Plus we are aware that images are sometimes reversed by cameras or online posting methods so any comments below about left, right, port, or starboard are just being made about the way things appear to be in the images and may not be correct.


Propeller Strike Sequence Image #1

Propeller Strike Sequence Image #1

It only takes something of the nature of two seconds from the boat appearing in the top left area of the video at a distance a few times further away than it appears in the image above until the diver is struck. The diver is just below the surface, probably looking downward and not seeing the oncoming boat, while breathing through the yellow tube. Read More→

The United States District Court for the Northern District of Iowa Western Division filed documents yesterday (June 12, 2012) stating the court has been advised the case has been settled and the parties anticipate no further action beyond filing a stipulated dismissal.

We covered this case involving the death of a young boy earlier in our Estate of David Paul McFarlin and Jamie Laass vs. Brunswick Corporation (Mercury Marine and Lund Company) and Others post.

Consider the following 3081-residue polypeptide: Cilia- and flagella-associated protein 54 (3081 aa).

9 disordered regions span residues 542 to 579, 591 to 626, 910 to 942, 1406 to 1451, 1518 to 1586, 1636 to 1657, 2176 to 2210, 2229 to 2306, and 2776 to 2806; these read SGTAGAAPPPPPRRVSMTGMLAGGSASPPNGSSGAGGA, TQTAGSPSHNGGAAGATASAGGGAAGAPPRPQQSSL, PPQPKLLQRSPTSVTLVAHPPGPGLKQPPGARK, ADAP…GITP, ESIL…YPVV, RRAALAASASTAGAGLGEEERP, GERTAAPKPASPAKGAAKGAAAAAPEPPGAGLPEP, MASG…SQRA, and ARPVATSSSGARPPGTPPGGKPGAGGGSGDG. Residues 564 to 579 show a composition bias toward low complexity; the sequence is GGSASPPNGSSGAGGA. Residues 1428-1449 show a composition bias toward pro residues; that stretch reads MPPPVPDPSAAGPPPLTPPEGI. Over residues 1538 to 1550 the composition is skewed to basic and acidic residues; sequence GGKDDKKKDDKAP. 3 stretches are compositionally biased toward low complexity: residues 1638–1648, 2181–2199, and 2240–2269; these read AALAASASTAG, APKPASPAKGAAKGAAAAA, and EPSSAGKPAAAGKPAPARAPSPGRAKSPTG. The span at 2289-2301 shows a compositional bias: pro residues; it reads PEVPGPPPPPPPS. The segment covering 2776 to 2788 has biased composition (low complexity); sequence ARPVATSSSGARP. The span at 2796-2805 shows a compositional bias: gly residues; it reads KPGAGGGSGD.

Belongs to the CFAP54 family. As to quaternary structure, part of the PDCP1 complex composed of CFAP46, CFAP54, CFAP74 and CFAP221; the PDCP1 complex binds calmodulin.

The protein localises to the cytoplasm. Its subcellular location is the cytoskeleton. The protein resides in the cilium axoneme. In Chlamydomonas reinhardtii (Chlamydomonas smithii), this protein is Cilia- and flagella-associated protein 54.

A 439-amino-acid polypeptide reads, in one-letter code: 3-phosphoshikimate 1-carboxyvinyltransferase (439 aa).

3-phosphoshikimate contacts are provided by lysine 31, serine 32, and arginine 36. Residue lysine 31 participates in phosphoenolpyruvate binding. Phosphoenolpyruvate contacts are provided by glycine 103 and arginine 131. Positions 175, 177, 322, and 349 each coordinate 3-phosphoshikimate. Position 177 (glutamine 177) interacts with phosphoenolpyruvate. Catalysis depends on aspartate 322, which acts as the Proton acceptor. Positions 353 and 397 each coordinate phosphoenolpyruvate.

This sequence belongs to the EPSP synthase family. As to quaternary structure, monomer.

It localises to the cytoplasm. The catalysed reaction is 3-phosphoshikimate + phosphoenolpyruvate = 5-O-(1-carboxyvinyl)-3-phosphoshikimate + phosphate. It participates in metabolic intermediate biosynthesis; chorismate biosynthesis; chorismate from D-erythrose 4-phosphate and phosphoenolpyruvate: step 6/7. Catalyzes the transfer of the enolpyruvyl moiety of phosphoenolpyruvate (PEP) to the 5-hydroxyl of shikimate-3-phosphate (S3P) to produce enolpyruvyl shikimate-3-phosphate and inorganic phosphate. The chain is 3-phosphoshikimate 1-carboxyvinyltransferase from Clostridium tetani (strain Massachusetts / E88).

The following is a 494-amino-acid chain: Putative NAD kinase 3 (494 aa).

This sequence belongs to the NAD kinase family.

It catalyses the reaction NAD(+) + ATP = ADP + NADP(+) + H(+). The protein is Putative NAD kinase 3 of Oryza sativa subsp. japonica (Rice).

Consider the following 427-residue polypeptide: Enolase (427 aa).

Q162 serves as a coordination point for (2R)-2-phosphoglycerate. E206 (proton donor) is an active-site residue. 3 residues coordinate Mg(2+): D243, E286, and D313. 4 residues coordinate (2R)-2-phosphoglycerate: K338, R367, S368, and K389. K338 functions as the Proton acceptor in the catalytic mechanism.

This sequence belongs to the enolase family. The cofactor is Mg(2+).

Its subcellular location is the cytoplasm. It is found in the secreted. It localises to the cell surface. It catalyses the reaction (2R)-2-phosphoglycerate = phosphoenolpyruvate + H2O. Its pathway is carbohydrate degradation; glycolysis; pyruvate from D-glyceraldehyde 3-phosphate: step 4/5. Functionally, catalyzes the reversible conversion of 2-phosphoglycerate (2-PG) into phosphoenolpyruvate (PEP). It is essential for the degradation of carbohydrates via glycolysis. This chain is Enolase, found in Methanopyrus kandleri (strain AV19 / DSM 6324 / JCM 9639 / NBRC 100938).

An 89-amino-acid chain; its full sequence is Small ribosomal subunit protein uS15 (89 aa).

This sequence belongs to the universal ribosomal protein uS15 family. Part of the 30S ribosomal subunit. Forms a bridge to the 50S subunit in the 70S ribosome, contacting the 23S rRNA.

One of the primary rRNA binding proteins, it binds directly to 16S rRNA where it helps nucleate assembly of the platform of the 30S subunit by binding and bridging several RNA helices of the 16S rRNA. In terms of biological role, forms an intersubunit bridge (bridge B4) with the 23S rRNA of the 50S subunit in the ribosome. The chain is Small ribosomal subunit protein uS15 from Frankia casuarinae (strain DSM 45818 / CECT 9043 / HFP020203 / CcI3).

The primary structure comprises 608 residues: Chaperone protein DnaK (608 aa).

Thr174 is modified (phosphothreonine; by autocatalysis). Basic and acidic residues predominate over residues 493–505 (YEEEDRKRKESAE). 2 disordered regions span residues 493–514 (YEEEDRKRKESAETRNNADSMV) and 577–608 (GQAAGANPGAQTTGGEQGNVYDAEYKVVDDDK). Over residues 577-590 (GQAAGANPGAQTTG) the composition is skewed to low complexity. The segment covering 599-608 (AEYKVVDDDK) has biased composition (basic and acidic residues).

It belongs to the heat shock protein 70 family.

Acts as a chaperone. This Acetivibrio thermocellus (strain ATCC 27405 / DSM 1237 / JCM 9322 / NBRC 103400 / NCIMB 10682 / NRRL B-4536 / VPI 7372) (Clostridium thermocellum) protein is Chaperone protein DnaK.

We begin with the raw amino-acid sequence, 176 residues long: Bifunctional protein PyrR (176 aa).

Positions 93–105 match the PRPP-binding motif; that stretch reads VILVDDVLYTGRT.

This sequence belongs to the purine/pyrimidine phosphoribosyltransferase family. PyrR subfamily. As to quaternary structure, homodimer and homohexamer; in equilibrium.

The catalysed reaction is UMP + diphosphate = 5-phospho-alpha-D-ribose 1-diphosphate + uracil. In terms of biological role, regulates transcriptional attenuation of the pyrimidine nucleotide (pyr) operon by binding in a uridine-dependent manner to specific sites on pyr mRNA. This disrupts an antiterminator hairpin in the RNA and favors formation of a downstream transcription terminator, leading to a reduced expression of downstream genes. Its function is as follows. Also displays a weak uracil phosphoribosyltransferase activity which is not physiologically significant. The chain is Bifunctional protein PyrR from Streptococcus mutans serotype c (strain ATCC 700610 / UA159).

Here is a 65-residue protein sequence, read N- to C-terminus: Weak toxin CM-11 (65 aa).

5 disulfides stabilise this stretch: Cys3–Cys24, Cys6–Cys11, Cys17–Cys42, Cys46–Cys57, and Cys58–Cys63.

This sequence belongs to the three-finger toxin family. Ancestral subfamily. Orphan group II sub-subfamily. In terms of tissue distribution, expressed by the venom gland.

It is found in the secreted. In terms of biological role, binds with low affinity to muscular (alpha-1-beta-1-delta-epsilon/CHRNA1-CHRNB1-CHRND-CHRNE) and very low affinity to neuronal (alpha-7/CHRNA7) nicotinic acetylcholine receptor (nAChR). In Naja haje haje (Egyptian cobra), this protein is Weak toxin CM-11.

In addition, we posted some lists of similar accidents (boats striking dredge pipes and outboard motors striking objects and flying back up into boats).

We also created a series of posts on the history of log strike testing (on water, dry land impact testing, and computer simulated) in response to the industry’s response to a 1950’s log strike test film in this case.

The PACER Court document system indicates a separate suit was filed on May 30, 2012 against the marina (Lakeside Marina in Storm Lake Iowa).

While these settlements are typically secret, since this one involved a city, we were able to obtain the documents the city approved for payment. Those documents indicate the settlement was for $1.2 million of which:

  • $800,000 is to be paid by the City of Storm Lake, Buena Vista County, and the Lake Improvement Commmission
  • $199,999 is to be paid by Harry Foote (the boat operator)
  • $300,000 is to be paid by Brunswick Corporation

Checks are to be written to the attorney, “Munger, Reinschmidt & Denne, L.L.P., for the benefit of the Estate of David Paul McFarlin, Jamie Laass, and Stevie Long.” The actual division of funds will be:

  • $200,000 to the Estate of David Paul McFarlin (the deceased young boy)
  • $974,999 to Jamie Lass (the mother)
  • $25,000 to Stevie Long (the deceased boy’s sister)

The City, County, and Lake Commission also agree to provide additional information and testimony in any future litigation against other non protected parties in this accident.